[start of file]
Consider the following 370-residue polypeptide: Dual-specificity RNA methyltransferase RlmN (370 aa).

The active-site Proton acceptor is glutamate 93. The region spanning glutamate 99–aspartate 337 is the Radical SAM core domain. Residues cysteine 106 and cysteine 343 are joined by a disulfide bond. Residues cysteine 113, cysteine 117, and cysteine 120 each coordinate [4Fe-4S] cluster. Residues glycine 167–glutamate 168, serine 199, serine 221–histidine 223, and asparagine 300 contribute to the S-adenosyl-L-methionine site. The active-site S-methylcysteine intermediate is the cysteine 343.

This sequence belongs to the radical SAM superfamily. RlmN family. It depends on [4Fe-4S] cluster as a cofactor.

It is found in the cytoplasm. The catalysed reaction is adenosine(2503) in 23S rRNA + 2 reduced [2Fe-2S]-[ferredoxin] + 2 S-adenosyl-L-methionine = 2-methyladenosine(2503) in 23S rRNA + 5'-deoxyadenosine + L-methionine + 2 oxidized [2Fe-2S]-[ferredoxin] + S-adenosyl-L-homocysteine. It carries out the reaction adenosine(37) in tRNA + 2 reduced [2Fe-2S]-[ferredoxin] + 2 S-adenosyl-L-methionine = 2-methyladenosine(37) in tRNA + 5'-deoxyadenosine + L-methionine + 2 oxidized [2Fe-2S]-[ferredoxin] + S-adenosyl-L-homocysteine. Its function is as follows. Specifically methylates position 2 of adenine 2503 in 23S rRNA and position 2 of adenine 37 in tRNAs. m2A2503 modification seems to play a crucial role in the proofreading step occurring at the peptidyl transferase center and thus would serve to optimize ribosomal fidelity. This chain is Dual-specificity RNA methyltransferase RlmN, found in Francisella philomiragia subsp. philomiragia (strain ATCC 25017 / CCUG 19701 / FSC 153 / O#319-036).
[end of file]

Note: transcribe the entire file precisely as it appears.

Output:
Consider the following 370-residue polypeptide: Dual-specificity RNA methyltransferase RlmN (370 aa).

The active-site Proton acceptor is glutamate 93. The region spanning glutamate 99–aspartate 337 is the Radical SAM core domain. Residues cysteine 106 and cysteine 343 are joined by a disulfide bond. Residues cysteine 113, cysteine 117, and cysteine 120 each coordinate [4Fe-4S] cluster. Residues glycine 167–glutamate 168, serine 199, serine 221–histidine 223, and asparagine 300 contribute to the S-adenosyl-L-methionine site. The active-site S-methylcysteine intermediate is the cysteine 343.

This sequence belongs to the radical SAM superfamily. RlmN family. It depends on [4Fe-4S] cluster as a cofactor.

It is found in the cytoplasm. The catalysed reaction is adenosine(2503) in 23S rRNA + 2 reduced [2Fe-2S]-[ferredoxin] + 2 S-adenosyl-L-methionine = 2-methyladenosine(2503) in 23S rRNA + 5'-deoxyadenosine + L-methionine + 2 oxidized [2Fe-2S]-[ferredoxin] + S-adenosyl-L-homocysteine. It carries out the reaction adenosine(37) in tRNA + 2 reduced [2Fe-2S]-[ferredoxin] + 2 S-adenosyl-L-methionine = 2-methyladenosine(37) in tRNA + 5'-deoxyadenosine + L-methionine + 2 oxidized [2Fe-2S]-[ferredoxin] + S-adenosyl-L-homocysteine. Its function is as follows. Specifically methylates position 2 of adenine 2503 in 23S rRNA and position 2 of adenine 37 in tRNAs. m2A2503 modification seems to play a crucial role in the proofreading step occurring at the peptidyl transferase center and thus would serve to optimize ribosomal fidelity. This chain is Dual-specificity RNA methyltransferase RlmN, found in Francisella philomiragia subsp. philomiragia (strain ATCC 25017 / CCUG 19701 / FSC 153 / O#319-036).